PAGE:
Fear and Loathing in Gonzo: The Late, Great Hunter (R.I.P.)
“When the going gets weird, the weird turn pro.” ~ Hunter S. Thompson
Nine years ago, today..the World lost one truly original man, and the creator of Gonzo Journalism as we know it.
Born in the city of Louisville in July 1937, Hunter S. Thompson is best known for authoring Fear and Loathing in Las Vegas, also a film made famous by Johnny Depp. Hunter is also credited with creating ‘Gonzo Journalism’ – a highly personalized style of reporting, in which a writer becomes so involved in the story that they become the central character in their own piece. You might say ‘journalism through experience’, taken to the Nth degree..
One Man’s Take:
The future author was the son of an insurance agent who died while he was in high school, and an alcoholic mother, who was left penniless. A natural prankster and troublemaker, Thompson was arrested along with two of his friends for stealing a man’s wallet while in high school. Given the choice between prison or the military, Thompson joined the United States Air Force.
Thompson got his first exposure to journalism as a sports reporter for an Air Force newspaper. After being honourably discharged in 1958, Thompson pursued journalism as a career and landed a series of jobs at a number of small-town newspapers, as well as a short stint as a copy boy at Time magazine. Thompson later said that ‘Gonzo’ was born while he was trying to write a story about the Kentucky Derby. The resulting rambling ‘first-person’ story, was more about the experience of watching the race rather than the actual race. At the time it was published in Scanlan’s Monthly, the piece was hailed as a breakthrough in journalism.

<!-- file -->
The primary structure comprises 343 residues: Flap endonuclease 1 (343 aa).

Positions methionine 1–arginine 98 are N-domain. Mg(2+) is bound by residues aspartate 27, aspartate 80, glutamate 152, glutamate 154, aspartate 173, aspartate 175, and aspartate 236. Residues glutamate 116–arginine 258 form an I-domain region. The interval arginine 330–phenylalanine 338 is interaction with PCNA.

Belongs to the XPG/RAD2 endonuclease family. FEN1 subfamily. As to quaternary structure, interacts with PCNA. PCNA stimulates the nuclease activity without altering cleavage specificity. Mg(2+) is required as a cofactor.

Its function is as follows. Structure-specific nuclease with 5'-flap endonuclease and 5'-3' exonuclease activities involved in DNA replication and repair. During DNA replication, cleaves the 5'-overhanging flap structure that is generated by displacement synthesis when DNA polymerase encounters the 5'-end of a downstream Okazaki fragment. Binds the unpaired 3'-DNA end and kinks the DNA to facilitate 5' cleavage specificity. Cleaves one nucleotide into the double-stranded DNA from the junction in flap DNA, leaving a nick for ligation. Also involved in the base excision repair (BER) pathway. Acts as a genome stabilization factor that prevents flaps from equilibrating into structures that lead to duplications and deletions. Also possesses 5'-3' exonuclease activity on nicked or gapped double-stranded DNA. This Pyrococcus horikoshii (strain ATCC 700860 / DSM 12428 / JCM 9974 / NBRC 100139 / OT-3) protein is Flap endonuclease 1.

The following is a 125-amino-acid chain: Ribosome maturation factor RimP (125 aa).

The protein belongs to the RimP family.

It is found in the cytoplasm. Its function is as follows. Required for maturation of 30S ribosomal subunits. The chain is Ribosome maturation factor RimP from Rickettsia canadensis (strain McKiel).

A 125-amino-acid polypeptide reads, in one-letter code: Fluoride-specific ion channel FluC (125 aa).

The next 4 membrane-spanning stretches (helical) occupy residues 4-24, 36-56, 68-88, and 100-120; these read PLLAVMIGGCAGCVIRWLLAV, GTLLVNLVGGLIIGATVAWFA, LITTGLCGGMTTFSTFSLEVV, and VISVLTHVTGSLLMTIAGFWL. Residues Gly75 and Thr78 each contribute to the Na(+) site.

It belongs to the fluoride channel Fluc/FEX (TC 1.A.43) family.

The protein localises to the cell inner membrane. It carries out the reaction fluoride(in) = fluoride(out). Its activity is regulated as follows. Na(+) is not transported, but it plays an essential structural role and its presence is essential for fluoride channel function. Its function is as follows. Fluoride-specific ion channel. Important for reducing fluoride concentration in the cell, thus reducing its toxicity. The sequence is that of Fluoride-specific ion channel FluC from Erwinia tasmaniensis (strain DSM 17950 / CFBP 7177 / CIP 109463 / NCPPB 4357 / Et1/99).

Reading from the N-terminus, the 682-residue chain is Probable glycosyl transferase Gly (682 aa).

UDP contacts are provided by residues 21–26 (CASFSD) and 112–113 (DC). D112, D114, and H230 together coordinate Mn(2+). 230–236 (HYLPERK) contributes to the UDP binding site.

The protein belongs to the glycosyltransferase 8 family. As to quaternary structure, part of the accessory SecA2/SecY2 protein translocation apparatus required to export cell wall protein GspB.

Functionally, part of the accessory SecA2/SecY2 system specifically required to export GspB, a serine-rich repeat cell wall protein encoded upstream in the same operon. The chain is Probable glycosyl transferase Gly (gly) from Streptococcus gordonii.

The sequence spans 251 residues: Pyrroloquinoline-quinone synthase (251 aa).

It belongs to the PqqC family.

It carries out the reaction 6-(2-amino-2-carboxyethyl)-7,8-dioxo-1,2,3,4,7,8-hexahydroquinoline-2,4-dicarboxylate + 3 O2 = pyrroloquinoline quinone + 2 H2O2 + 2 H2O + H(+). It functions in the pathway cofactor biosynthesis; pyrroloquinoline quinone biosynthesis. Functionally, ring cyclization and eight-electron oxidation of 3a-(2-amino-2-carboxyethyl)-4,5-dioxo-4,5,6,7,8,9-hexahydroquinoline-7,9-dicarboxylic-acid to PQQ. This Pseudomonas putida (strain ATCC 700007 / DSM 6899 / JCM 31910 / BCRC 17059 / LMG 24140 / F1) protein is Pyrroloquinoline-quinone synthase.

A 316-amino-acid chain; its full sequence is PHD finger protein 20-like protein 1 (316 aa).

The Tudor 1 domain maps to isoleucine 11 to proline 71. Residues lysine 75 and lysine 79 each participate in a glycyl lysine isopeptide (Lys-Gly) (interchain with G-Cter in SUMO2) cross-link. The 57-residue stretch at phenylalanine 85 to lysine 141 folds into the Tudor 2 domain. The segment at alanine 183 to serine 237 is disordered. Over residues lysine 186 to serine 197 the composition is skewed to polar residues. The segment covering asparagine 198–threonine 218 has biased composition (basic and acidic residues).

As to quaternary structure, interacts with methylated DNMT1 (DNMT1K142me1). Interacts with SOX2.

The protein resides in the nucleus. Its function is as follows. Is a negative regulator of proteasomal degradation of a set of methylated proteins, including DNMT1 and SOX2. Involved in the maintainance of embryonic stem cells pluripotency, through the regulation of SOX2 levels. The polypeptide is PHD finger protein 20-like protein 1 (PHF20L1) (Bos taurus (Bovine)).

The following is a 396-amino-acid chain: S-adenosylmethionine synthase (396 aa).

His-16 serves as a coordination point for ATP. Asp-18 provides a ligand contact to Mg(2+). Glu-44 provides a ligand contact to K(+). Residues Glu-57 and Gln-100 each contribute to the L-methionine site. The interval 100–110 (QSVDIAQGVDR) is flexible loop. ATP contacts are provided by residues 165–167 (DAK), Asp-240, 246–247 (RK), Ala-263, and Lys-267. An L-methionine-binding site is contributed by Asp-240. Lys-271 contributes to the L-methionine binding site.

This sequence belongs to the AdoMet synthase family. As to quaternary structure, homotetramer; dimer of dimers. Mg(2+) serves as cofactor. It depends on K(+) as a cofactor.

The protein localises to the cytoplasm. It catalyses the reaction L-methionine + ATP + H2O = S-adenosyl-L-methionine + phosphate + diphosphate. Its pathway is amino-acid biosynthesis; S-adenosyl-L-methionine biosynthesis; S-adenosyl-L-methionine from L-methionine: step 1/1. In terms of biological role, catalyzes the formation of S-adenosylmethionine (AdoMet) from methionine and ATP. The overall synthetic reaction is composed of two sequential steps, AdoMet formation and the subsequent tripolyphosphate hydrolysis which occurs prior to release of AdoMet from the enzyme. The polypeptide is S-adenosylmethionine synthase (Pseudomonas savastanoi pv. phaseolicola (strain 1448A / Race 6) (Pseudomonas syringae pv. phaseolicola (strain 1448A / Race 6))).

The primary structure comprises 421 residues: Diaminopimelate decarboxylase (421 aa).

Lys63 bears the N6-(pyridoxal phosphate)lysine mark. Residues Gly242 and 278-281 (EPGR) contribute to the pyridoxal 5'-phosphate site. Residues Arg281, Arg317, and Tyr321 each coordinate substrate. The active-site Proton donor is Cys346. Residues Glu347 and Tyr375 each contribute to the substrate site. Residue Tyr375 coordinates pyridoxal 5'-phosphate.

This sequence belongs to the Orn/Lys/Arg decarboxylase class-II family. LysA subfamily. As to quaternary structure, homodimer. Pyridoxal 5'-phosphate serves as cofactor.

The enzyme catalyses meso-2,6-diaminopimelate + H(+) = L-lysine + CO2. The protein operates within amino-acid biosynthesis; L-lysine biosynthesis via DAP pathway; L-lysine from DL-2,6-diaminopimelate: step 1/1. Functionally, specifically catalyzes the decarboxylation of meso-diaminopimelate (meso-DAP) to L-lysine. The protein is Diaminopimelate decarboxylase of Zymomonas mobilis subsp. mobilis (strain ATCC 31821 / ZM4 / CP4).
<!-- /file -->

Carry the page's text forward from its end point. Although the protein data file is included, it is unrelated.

“We can’t stop here, this is bat country!” ~ Johnny Depp (as Hunter S. Thompson) in Fear and Loathing in Las Vegas
Which lead Hunter to probably his most famous piece of writing: ‘FEAR AND LOATHING IN LAS VEGAS‘ – which, many years later would reinvigorate Hunter S. Thompson’s fame and fortune when it was made into a hit hollywood movie, starring the famed, Johnny Depp as Hunter. Thompson was inundated with fan mail and phone calls, which he said was like “falling down an elevator shaft and landing in a pool of mermaids.”
Fueled by alcohol and drugs, Thompson was always on the lookout for a story and was especially interested in anything that would skewer what he saw as America’s hypocrisy. Thompson chronicled the cultural shift occurring in America during the late 1960s and 1970s. He was not only a cultural observer, but also a participant in that he was often the central part of his stories.
His hard-driving lifestyle, which included the steady use of hallucinogenic compounds, illicit drugs and firearms, made Thompson a counterculture icon perpetually popularized by college students.
After several bouts of poor health, Thompson died of a self-inflicted gunshot wound on February 20, 2005. Nine years ago, today.
Rest in Peace, Mr. Thompson. And thank you.